The BBC has a short article on the background to Judith Kerr’s The Tiger Who Came to Tea. It quotes another children’s author, who suggests that some of the imagery stems from Kerr’s experience as a little girl whose family fled from the Nazis (tigers, like Nazis, are dangerous). This seems to me improbable – the tiger is hungry, but genial, and little Sophie embraces him. But what I’ve always liked about the book when reading it to my children is the ordinary world into which the tiger irrupts. You can tell a lot about the political economy of 1950s or 1960s middle class life in a London flat from reading it. It’s a world where the milkman still comes around every day, and the grocer has a delivery boy. But it’s also a world where a moderately hungry tiger can quickly consume all the food in the flat (the pictures suggest that the cupboard shelves are rather bare) – the grocery’s delivery boy can carry everything that he needs to in the basket mounted on the front of his bicycle, because there isn’t much to carry. Perhaps most strange from the perspective of a modern American child, there’s a limited supply of water – the tiger has drunk so much from the tap that Sophie cannot have a bath.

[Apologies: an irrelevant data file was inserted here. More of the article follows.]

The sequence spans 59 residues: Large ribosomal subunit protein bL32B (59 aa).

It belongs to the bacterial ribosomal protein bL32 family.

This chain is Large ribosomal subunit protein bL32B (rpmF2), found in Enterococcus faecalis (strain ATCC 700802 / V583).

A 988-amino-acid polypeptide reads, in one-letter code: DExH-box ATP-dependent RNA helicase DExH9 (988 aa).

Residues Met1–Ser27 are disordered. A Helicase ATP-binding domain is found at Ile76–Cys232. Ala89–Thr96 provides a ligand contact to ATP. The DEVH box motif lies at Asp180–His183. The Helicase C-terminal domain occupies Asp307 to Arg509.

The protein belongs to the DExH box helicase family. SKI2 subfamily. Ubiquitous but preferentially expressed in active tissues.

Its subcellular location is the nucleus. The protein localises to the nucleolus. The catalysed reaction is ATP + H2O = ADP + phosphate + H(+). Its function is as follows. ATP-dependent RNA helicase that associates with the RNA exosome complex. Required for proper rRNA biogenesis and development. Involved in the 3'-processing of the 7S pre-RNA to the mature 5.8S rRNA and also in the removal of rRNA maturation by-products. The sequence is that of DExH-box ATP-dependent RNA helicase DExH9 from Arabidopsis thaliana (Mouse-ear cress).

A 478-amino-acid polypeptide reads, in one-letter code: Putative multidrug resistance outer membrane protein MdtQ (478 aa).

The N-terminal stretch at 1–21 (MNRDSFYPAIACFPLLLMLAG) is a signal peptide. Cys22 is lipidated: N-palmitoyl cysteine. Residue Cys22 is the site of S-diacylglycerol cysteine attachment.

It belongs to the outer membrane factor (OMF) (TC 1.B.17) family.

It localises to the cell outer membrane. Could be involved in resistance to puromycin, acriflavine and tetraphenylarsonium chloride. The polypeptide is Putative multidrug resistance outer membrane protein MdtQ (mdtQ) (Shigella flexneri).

This isn’t nearly as strange to me, or Irish people of my generation, as I suspect it is to most middle class Americans. I grew up in a professional family, but many of the things that Americans take for granted (and, as best as I can tell from TV, novels etc, took for granted back then too) would have seemed like the most sybaritic of luxuries. Britain was somewhat better off, obviously, but not by much. David Lodge’s comic novel, Changing Places plays up some of the differences between the material standards of living in the US and Britain for comic effect, but he really doesn’t have to exaggerate much (when I was a child, we lived for a year in a flat in Darlington – much of what he describes is familiar). The life I have today would have been unimaginable to me as a child, or even a teenager. Which is all a roundabout way of getting towards saying that ordinary life in the US today, for people who are middle class or higher is a life of extraordinary material abundance, even from the perspective of other Western nations in recent memory. If you’re one of the people enjoying this life, you likely have a great deal to be grateful for. So happy Thanksgiving.